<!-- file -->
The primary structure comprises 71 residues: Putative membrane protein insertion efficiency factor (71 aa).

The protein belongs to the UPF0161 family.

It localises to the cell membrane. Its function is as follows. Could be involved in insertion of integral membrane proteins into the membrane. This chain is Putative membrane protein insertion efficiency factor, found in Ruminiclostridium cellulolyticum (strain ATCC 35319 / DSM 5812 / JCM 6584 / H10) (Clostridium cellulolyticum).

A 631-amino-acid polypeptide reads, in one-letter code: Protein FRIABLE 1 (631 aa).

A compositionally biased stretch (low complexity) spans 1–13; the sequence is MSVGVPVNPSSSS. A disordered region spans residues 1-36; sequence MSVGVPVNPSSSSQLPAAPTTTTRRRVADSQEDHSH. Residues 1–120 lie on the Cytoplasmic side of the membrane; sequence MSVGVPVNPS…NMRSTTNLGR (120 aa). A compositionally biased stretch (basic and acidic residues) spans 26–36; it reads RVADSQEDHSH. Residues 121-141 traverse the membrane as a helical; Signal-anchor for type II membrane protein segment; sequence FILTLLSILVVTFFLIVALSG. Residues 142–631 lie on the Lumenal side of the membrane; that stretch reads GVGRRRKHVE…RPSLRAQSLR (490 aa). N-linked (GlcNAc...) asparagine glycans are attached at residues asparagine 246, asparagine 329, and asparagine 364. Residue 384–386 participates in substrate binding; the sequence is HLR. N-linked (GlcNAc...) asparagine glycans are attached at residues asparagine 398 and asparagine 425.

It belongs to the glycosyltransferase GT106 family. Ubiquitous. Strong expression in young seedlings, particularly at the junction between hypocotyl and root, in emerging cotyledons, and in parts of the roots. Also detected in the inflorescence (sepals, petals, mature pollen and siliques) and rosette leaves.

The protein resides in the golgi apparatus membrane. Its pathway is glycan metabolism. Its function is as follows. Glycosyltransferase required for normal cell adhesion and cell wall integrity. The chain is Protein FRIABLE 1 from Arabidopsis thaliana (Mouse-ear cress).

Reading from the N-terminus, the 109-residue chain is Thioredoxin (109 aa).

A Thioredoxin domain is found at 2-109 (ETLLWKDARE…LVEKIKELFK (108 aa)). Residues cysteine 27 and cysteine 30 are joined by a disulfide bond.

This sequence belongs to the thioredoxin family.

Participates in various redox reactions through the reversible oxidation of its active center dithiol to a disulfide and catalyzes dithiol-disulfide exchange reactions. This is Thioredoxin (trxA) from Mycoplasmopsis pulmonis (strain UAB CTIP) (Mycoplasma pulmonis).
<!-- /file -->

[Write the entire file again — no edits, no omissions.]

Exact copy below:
The primary structure comprises 71 residues: Putative membrane protein insertion efficiency factor (71 aa).

The protein belongs to the UPF0161 family.

It localises to the cell membrane. Its function is as follows. Could be involved in insertion of integral membrane proteins into the membrane. This chain is Putative membrane protein insertion efficiency factor, found in Ruminiclostridium cellulolyticum (strain ATCC 35319 / DSM 5812 / JCM 6584 / H10) (Clostridium cellulolyticum).

A 631-amino-acid polypeptide reads, in one-letter code: Protein FRIABLE 1 (631 aa).

A compositionally biased stretch (low complexity) spans 1–13; the sequence is MSVGVPVNPSSSS. A disordered region spans residues 1-36; sequence MSVGVPVNPSSSSQLPAAPTTTTRRRVADSQEDHSH. Residues 1–120 lie on the Cytoplasmic side of the membrane; sequence MSVGVPVNPS…NMRSTTNLGR (120 aa). A compositionally biased stretch (basic and acidic residues) spans 26–36; it reads RVADSQEDHSH. Residues 121-141 traverse the membrane as a helical; Signal-anchor for type II membrane protein segment; sequence FILTLLSILVVTFFLIVALSG. Residues 142–631 lie on the Lumenal side of the membrane; that stretch reads GVGRRRKHVE…RPSLRAQSLR (490 aa). N-linked (GlcNAc...) asparagine glycans are attached at residues asparagine 246, asparagine 329, and asparagine 364. Residue 384–386 participates in substrate binding; the sequence is HLR. N-linked (GlcNAc...) asparagine glycans are attached at residues asparagine 398 and asparagine 425.

It belongs to the glycosyltransferase GT106 family. Ubiquitous. Strong expression in young seedlings, particularly at the junction between hypocotyl and root, in emerging cotyledons, and in parts of the roots. Also detected in the inflorescence (sepals, petals, mature pollen and siliques) and rosette leaves.

The protein resides in the golgi apparatus membrane. Its pathway is glycan metabolism. Its function is as follows. Glycosyltransferase required for normal cell adhesion and cell wall integrity. The chain is Protein FRIABLE 1 from Arabidopsis thaliana (Mouse-ear cress).

Reading from the N-terminus, the 109-residue chain is Thioredoxin (109 aa).

A Thioredoxin domain is found at 2-109 (ETLLWKDARE…LVEKIKELFK (108 aa)). Residues cysteine 27 and cysteine 30 are joined by a disulfide bond.

This sequence belongs to the thioredoxin family.

Participates in various redox reactions through the reversible oxidation of its active center dithiol to a disulfide and catalyzes dithiol-disulfide exchange reactions. This is Thioredoxin (trxA) from Mycoplasmopsis pulmonis (strain UAB CTIP) (Mycoplasma pulmonis).